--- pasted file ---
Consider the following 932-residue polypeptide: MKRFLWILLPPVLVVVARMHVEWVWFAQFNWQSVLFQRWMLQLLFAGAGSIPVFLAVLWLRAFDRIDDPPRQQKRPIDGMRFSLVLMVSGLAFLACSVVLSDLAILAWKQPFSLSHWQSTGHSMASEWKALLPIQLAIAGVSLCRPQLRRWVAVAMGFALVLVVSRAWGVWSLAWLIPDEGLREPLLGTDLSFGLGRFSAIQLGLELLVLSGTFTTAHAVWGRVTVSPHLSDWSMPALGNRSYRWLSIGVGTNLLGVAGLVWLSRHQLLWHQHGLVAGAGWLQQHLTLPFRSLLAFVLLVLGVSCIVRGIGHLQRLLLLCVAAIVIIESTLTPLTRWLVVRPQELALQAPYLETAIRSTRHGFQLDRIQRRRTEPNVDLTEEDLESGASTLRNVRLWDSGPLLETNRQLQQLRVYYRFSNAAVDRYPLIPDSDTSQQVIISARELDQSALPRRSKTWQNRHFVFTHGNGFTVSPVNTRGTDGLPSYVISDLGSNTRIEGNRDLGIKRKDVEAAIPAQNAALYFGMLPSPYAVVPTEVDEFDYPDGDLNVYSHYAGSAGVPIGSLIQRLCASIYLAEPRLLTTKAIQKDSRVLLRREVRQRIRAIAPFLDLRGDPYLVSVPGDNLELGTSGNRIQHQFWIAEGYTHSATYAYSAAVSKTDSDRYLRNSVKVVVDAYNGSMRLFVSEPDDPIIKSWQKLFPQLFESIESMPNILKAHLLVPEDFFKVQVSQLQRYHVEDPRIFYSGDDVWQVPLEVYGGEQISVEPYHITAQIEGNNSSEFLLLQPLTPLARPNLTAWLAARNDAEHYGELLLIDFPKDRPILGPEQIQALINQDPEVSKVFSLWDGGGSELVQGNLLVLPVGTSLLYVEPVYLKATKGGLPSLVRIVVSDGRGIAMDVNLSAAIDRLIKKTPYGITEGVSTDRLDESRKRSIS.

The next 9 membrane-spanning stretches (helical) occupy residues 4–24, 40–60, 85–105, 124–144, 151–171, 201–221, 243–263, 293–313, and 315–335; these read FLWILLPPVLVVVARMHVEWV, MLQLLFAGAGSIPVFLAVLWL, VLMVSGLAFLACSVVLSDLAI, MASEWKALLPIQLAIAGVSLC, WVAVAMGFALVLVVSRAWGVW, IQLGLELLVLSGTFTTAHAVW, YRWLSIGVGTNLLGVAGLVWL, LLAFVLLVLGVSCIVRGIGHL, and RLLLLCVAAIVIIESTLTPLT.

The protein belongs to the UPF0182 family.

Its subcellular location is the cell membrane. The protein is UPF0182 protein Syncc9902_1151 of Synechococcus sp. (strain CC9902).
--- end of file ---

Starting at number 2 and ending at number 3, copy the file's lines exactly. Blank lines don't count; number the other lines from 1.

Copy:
The next 9 membrane-spanning stretches (helical) occupy residues 4–24, 40–60, 85–105, 124–144, 151–171, 201–221, 243–263, 293–313, and 315–335; these read FLWILLPPVLVVVARMHVEWV, MLQLLFAGAGSIPVFLAVLWL, VLMVSGLAFLACSVVLSDLAI, MASEWKALLPIQLAIAGVSLC, WVAVAMGFALVLVVSRAWGVW, IQLGLELLVLSGTFTTAHAVW, YRWLSIGVGTNLLGVAGLVWL, LLAFVLLVLGVSCIVRGIGHL, and RLLLLCVAAIVIIESTLTPLT.

The protein belongs to the UPF0182 family.